## Plane and Spherical Trigonometry |

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### Common terms and phrases

acute angle angle angle of elevation arithmetic base called Check circle compute construct cosē cosh cosine coterminal curve denote difference Dividing draw equal equation example EXERCISE Express figures Find the distance formulas four functions Geometry Given half height Hence horizontal hour identities included increases known less logarithms measure Multiplying negative NOTE Observe obtain opposite plane pole positive principal Prove Putting quadrant quality unit radians radius reciprocal relations represented respectively right angles right triangle roots ship sides sin b sin sinē sine sinh solution Solve sphere spherical triangle star Take tangent third triangle ABC triedral angle trigonometric ratios vertex vertical Write ηπ

### Popular passages

Page 75 - In any triangle the square of any side is equal to the sum of the squares of the other two sides minus twice the product of these two sides and the cosine of their included angle.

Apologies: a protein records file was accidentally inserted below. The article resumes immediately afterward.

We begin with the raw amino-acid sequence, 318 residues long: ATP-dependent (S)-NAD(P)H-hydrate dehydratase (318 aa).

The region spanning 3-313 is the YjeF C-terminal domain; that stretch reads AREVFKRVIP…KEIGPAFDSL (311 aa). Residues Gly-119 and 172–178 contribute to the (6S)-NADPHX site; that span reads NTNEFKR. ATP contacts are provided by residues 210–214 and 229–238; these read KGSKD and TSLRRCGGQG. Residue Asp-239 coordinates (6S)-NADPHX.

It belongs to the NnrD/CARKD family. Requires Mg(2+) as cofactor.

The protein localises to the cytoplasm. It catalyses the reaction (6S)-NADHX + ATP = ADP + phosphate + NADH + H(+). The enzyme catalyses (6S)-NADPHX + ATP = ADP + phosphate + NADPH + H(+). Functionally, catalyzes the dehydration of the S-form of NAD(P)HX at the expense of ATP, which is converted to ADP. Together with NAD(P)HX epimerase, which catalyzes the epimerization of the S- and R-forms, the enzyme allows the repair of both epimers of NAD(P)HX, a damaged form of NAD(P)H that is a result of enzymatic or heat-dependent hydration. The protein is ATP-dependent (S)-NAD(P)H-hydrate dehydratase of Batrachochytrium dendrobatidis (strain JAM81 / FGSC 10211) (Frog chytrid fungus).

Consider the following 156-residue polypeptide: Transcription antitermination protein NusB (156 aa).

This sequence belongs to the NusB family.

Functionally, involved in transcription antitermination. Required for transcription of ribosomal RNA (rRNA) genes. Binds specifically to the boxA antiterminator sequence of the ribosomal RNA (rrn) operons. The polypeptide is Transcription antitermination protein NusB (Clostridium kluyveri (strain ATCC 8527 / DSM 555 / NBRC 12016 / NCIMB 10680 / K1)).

Page 78 - The sum of any two sides of a triangle is to their difference, as the tangent of half the sum of the angles opposite to those sides, to the tangent of half their difference.

Page 142 - A pole is fixed on the top of a mound, and the angles of elevation of the top and the bottom of the pole are 60° and 30° respectively.

Page 149 - It will be demonstrated art. 452, that every section of a sphere made by a plane is a circle.

Page 18 - ... the angle to be 30°. Find the height of the tree and the breadth of the river, if the two points of observation are in the same horizontal line at the base of the tree.

Page 174 - A cos 6 = cos a cos c + sin a sin c cos B cos c = cos a cos 6 + sin a sin 6 cos C Law of Cosines for Angles cos A = — cos B...

Page 173 - Spherical Triangle the cosine of any side is equal to the product of the cosines of the other two sides, plus the product of the sines of those sides into the cosine of their included angle ; that is, (1) cos a = cos b...

Page 129 - The modulus of the quotient of two complex numbers is equal to the quotient of their moduli.